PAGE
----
More than 225 species have been recorded at this refuge in the Central Valley.
By Jerry Uhlman | Published: 4/10/2018
Kern National Wildlife Refuge is a crown jewel in a thin chain of parks and refuges that stretch along California’s Central Valley like a dark green necklace. These tiny islands in an ocean of agriculture and urban development support more than 300 species of birds as they ply the Pacific Flyway.
The refuge is managed for waterfowl; as many as 80,000 ducks and geese overwinter on Kern’s pools, marshes, and scrub grasslands.
I particularly enjoy driving slowly along the refuge’s auto loops that meander among the pools. Before dawn, the refuge awakens to a cacophony of goose and duck calls from distant shapes in the twilight. Later, early morning flights of waterfowl can be spectacular sights, especially when raptors unexpectedly appear, sending ducks and geese exploding into the sky. I often have better luck finding raptors than songbirds here. Harriers and Red-tailed and Red-shouldered Hawks are common, and sometimes a Peregrine Falcon or Golden Eagle will come into view.
Early spring, beginning in late March, brings passerine traffic. This is when I pay more attention to brushy riparian areas and remnant forest patches.
Jerry Uhlman is a writer and photographer who writes birding and travel articles for nature magazines and newspapers. He also wrote about Dutch Gap Conservation Area, Chester, Virginia, Hotspot Near You No. 66, Creston Valley WMA, Creston, British Columbia, No. 111, Bear Run Nature Reserve, Ohiopyle, Pennsylvania, No. 118, Garden Canyon, Fort Huachuca, Arizona, No. 136, Shenandoah River State Park, Bentonville, Virginia, No. 142, and Sterling Nature Center, Sterling, New York, No. 209.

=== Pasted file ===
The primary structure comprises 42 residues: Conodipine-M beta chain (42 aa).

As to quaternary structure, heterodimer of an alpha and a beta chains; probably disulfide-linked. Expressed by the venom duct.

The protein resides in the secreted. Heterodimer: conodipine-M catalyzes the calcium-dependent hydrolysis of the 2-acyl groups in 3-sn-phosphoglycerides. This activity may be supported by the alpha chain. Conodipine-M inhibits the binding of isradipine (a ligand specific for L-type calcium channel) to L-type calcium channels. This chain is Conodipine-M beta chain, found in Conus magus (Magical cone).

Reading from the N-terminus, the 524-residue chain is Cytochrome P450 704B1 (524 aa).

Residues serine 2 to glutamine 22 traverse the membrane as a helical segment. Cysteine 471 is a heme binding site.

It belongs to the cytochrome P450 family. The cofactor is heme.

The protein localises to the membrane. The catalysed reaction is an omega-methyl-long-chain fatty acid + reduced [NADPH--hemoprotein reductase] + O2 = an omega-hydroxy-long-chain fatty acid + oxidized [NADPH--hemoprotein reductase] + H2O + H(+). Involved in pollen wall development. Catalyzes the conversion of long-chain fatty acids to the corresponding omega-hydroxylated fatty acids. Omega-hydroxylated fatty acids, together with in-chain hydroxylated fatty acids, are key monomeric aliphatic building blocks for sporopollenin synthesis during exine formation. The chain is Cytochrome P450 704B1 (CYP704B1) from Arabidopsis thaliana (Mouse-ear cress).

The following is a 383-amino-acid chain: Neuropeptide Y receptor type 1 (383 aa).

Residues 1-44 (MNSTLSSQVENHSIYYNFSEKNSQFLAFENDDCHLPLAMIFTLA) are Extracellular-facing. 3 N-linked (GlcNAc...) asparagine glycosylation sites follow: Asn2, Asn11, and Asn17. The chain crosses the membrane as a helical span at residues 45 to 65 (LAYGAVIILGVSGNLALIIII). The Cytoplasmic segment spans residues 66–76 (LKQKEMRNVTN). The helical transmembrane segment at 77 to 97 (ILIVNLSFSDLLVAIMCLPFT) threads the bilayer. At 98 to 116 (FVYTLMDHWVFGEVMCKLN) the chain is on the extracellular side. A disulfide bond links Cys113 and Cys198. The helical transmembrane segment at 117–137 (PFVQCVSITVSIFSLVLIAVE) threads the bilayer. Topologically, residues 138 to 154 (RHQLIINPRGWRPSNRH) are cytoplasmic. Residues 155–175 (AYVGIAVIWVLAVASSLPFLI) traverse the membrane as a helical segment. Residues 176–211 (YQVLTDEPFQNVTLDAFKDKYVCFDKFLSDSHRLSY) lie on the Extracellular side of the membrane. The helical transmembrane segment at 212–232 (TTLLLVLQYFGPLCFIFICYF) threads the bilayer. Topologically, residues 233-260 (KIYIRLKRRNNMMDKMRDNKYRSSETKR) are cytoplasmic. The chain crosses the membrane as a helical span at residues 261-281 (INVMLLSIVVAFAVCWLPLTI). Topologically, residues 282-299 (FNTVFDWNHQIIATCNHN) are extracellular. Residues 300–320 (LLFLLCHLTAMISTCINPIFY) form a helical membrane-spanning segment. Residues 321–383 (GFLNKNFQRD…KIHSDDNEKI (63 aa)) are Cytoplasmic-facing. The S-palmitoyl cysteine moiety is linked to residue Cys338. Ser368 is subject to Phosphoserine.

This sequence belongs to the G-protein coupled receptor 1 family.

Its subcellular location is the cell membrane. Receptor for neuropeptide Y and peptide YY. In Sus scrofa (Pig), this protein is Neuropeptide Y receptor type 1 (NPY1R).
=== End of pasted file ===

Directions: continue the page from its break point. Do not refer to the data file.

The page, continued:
At a Glance
Click on the coordinates below to view location:
Two large impoundments, surrounded by wetlands, marshes, and mudflats. Depending on the managed water level, grasslands and scrub brush may cover roughly 3,500 acres.
Mainly flat and level, perfect for walking portions of the auto loops.
More than 225 species, including over 20 duck species. Breeding: Gadwall, American Wigeon, Mallard, Blue-winged, Cinnamon, and Green-winged Teal, Northern Shoveler, Northern Pintail, Canvasback, Redhead, Ruddy Duck, White-tailed Kite, Northern Harrier, Red-tailed Hawk, Virginia Rail, Black-necked Stilt, American Avocet, Black Tern, Anna’s Hummingbird, Blue Grosbeak, Song Sparrow, Red-winged, Tricolored, and Yellow-headed Blackbirds. Winter: Greater White-fronted Goose, Eurasian Wigeon, Common Merganser, Long-billed Curlew, Long-billed Dowitcher, Ferruginous Hawk.
When to go
October through February for waterfowl and raptors. February and March for shorebirds. April through June and late July through October for migrant songbirds.
Educational kiosks and viewing platforms located along auto routes. Restrooms at headquarters and along auto routes.
National wildlife refuge. Open daily from one-half hour before sunrise to one-half
hour after sunset. No fees. During waterfowl hunting season (October to January), auto loops closed on Wednesdays and Saturdays (call 661-725-2767 for details).
Best birding often along western side of the impoundments.
For more info
Pixley National Wildlife Refuge
26 miles northeast of Kern. 7,000-acre preserve that attracts Sandhill Cranes and waterfowl. 1.5-mile boardwalk passes through wetlands.
57 miles northeast of Kern on Hwy. 190, near Porterville. This 2,400-acre lake has opportunities for waterfowl viewing. Campground convenient to national wildlife refuges and Sequoia National Forest.